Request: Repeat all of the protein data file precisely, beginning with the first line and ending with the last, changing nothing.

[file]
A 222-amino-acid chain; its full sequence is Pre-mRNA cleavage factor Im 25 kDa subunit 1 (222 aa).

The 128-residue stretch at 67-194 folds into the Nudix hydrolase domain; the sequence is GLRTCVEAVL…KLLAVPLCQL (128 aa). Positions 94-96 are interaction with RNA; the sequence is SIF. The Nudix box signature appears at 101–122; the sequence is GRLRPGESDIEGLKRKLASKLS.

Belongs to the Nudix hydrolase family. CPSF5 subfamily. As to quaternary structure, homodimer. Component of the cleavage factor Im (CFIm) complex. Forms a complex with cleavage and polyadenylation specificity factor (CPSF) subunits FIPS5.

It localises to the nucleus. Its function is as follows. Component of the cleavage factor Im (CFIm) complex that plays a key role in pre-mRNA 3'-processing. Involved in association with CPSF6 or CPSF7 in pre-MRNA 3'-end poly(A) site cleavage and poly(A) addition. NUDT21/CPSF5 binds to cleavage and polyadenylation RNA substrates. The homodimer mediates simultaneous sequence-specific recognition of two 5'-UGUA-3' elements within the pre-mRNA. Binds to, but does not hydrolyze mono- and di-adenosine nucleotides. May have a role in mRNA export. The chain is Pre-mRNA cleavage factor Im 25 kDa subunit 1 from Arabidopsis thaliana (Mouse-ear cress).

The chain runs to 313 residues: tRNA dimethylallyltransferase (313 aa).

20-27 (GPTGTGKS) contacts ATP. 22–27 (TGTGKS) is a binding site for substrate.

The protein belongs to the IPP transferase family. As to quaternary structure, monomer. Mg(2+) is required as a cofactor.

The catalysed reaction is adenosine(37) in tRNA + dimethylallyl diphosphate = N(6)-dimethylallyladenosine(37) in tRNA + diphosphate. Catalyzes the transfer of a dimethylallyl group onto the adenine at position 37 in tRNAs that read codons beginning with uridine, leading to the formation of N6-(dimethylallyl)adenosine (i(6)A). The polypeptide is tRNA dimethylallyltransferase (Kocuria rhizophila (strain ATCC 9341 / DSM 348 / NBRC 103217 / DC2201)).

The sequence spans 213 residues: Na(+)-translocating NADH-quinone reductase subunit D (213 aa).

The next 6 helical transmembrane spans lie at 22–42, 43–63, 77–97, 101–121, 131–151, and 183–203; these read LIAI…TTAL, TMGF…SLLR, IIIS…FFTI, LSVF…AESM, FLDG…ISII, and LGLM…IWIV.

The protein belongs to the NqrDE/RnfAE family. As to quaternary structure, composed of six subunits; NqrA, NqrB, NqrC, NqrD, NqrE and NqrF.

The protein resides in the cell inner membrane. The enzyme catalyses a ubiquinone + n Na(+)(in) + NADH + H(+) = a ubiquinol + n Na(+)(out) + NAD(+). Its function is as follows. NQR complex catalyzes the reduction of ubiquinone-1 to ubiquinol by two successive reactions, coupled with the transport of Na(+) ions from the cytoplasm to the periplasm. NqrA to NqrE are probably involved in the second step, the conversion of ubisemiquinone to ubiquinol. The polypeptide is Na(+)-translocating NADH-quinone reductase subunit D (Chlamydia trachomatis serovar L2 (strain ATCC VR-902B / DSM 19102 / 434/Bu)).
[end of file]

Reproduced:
A 222-amino-acid chain; its full sequence is Pre-mRNA cleavage factor Im 25 kDa subunit 1 (222 aa).

The 128-residue stretch at 67-194 folds into the Nudix hydrolase domain; the sequence is GLRTCVEAVL…KLLAVPLCQL (128 aa). Positions 94-96 are interaction with RNA; the sequence is SIF. The Nudix box signature appears at 101–122; the sequence is GRLRPGESDIEGLKRKLASKLS.

Belongs to the Nudix hydrolase family. CPSF5 subfamily. As to quaternary structure, homodimer. Component of the cleavage factor Im (CFIm) complex. Forms a complex with cleavage and polyadenylation specificity factor (CPSF) subunits FIPS5.

It localises to the nucleus. Its function is as follows. Component of the cleavage factor Im (CFIm) complex that plays a key role in pre-mRNA 3'-processing. Involved in association with CPSF6 or CPSF7 in pre-MRNA 3'-end poly(A) site cleavage and poly(A) addition. NUDT21/CPSF5 binds to cleavage and polyadenylation RNA substrates. The homodimer mediates simultaneous sequence-specific recognition of two 5'-UGUA-3' elements within the pre-mRNA. Binds to, but does not hydrolyze mono- and di-adenosine nucleotides. May have a role in mRNA export. The chain is Pre-mRNA cleavage factor Im 25 kDa subunit 1 from Arabidopsis thaliana (Mouse-ear cress).

The chain runs to 313 residues: tRNA dimethylallyltransferase (313 aa).

20-27 (GPTGTGKS) contacts ATP. 22–27 (TGTGKS) is a binding site for substrate.

The protein belongs to the IPP transferase family. As to quaternary structure, monomer. Mg(2+) is required as a cofactor.

The catalysed reaction is adenosine(37) in tRNA + dimethylallyl diphosphate = N(6)-dimethylallyladenosine(37) in tRNA + diphosphate. Catalyzes the transfer of a dimethylallyl group onto the adenine at position 37 in tRNAs that read codons beginning with uridine, leading to the formation of N6-(dimethylallyl)adenosine (i(6)A). The polypeptide is tRNA dimethylallyltransferase (Kocuria rhizophila (strain ATCC 9341 / DSM 348 / NBRC 103217 / DC2201)).

The sequence spans 213 residues: Na(+)-translocating NADH-quinone reductase subunit D (213 aa).

The next 6 helical transmembrane spans lie at 22–42, 43–63, 77–97, 101–121, 131–151, and 183–203; these read LIAI…TTAL, TMGF…SLLR, IIIS…FFTI, LSVF…AESM, FLDG…ISII, and LGLM…IWIV.

The protein belongs to the NqrDE/RnfAE family. As to quaternary structure, composed of six subunits; NqrA, NqrB, NqrC, NqrD, NqrE and NqrF.

The protein resides in the cell inner membrane. The enzyme catalyses a ubiquinone + n Na(+)(in) + NADH + H(+) = a ubiquinol + n Na(+)(out) + NAD(+). Its function is as follows. NQR complex catalyzes the reduction of ubiquinone-1 to ubiquinol by two successive reactions, coupled with the transport of Na(+) ions from the cytoplasm to the periplasm. NqrA to NqrE are probably involved in the second step, the conversion of ubisemiquinone to ubiquinol. The polypeptide is Na(+)-translocating NADH-quinone reductase subunit D (Chlamydia trachomatis serovar L2 (strain ATCC VR-902B / DSM 19102 / 434/Bu)).